Indexes in SQL

Let us consider the library database to understand the examples described below :

Figure 1: Library Database

Indexes are used for the faster retrieval of records. It is another lookup table where the mapping between the column and the data are kept. It actually points to the memory address for each record. Hence when we use those columns in the WHERE clause, the index table is accessed to check the address. Once address is retrieved, it directly goes to that location get all other details.

Indexes created by using below syntax :

CREATE INDEX index_name ON table_name (column_name/s);

There are several types of indexes like implicit, single column, complex, unique etc.

Implicit Index :

These indexes are created automatically when a column is defined as primary key or unique. We need not create index on such columns. Below screenshot shows the default index created on BOOKS table when primary key on ISBN is created. Hence we can see index name is system generated one.

 

Single column Index :

Indexes can be created on single or multiple columns of a same table. If index is created on single column of a table, then it is called as single column index.

Let us create an index on BOOK_NAME of BOOKS table. Since we are creating index on one column of BOOKS, it is a single column index.

CREATE INDEX ind_book_name ON BOOKS (BOOK_NAME);

 

Unique Index :

When indexes are created, they simply create a lookup table in which they will have the mapping between the columns of index and their address location. But it does not guarantee that the values entered for the column or columns of index are unique. It does not allow any duplicate values to be entered. Thus it guarantees the data integrity as well as faster retrieval of data.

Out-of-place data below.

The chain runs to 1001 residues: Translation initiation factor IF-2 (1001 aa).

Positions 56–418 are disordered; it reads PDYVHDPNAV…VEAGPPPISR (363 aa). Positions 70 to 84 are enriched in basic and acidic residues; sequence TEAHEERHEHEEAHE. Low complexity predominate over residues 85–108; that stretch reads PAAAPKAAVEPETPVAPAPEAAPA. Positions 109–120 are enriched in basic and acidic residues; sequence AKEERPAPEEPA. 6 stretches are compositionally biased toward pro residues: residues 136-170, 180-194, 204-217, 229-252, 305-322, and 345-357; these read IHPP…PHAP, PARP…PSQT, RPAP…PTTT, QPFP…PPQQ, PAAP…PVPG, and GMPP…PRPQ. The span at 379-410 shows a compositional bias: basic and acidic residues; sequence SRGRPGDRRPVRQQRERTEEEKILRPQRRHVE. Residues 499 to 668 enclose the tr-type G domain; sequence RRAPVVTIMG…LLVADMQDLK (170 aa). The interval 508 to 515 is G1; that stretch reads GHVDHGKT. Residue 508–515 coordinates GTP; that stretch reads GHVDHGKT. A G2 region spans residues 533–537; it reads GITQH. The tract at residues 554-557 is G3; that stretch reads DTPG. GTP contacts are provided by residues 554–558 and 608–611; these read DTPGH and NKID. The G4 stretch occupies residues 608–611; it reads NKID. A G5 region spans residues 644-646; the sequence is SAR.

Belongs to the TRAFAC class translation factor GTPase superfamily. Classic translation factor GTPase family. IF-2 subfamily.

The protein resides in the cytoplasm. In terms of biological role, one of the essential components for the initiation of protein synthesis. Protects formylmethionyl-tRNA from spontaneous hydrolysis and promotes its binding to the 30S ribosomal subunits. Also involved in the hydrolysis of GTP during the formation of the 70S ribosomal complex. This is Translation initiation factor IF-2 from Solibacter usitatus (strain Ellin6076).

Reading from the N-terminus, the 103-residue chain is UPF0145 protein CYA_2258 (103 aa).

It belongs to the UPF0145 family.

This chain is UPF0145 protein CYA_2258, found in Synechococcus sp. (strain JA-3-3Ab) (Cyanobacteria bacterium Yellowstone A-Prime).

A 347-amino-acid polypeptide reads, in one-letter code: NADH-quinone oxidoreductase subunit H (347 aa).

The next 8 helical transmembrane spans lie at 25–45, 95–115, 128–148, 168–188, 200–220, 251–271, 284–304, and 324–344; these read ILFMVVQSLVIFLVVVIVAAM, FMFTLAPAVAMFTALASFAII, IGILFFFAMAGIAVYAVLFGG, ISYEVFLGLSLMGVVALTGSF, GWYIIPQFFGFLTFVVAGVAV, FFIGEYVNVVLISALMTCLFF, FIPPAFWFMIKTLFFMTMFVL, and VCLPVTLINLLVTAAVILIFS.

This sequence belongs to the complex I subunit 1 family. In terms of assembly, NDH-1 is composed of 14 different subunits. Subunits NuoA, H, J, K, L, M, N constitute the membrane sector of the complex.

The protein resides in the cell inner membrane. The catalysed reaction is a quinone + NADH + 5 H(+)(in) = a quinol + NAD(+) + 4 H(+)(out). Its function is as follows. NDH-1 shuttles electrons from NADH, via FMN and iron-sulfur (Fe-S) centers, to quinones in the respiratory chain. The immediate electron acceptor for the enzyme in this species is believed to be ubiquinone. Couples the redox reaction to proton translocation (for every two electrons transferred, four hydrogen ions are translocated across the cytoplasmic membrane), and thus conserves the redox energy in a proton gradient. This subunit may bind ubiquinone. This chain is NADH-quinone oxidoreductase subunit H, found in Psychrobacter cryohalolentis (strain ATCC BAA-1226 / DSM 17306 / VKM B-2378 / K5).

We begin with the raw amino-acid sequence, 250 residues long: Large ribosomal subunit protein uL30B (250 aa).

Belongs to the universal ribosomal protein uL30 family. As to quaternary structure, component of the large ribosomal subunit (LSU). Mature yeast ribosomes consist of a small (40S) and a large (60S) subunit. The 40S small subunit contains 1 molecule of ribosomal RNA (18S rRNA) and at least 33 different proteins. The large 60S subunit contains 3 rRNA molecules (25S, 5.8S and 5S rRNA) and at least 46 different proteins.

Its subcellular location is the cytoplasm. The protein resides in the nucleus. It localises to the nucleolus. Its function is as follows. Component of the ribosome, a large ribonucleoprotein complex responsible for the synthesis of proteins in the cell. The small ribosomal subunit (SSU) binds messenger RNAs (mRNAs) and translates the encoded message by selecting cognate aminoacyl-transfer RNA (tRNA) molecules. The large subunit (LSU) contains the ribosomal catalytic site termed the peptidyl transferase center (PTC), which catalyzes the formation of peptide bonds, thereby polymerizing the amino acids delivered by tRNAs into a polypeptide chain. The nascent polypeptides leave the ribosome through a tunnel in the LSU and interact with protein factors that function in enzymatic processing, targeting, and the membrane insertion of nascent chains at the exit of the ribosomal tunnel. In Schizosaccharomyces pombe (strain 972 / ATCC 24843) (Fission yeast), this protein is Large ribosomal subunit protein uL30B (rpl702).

CREATE UNIQUE INDEX ind_book_name ON BOOKS (BOOK_NAME);

 

We can see the indexes and constraints created on any tables in its schema browser, when any tools like SQL developer or Toad is used. Otherwise we can query data dictionary view, USER_INDEXES to see all the indexes created by current user. If we want to see the index created on any particular table, then we can query like below :

SELECT * FROM USER_INDEXES WHERE TABLE_NAME = 'BOOKS';

 

Composite Index :

These are the indexes created on more than one column of a table. Suppose we have to query BOOK_LOAN table. Usually when we query this table, we would like to see which book is borrowed on particular date. Hence we will have ISBN, its copy number and loan date in the WHERE clause. In order to make this query faster, if we create index on these three columns, we can easily find the records with these three column combination. Thus:

CREATE INDEX ind_book_loan ON BOOK_LOAN (ISBN, BOOK_CP_NUMBER, LOAN_DATE);

 

Suppose we have another query to see the books borrowed by the borrower on particular date. Then the query involves borrower id and loan date in the WHERE clause. Hence if we create index on these two columns, we can get faster result.

CREATE INDEX ind_bl_brwr ON BOOK_LOAN (BRWR_ID, LOAN_DATE);

 

Indexes created on the table can be verified by querying USER_INDEXES view.

SELECT * FROM USER_INDEXES WHERE TABLE_NAME = 'BOOK_LOAN';

 

Figure 2: USER_INDEXES View

Figure 3: Schema Browser

DROP Index :

Indexes can be dropped if they are no longer required on the table. If we have indexes on table which is of no use, then it will increase the retrieval time. It is always better to have minimal indexes on table.
General method of deleting the index is by dropping it:

DROP INDEX index_name;

DROP INDEX ind_book_name;

One can verify, if index still exists on the table or not by querying USER_INDEXES view.

SELECT * FROM USER_INDEXES WHERE TABLE_NAME = 'BOOKS';


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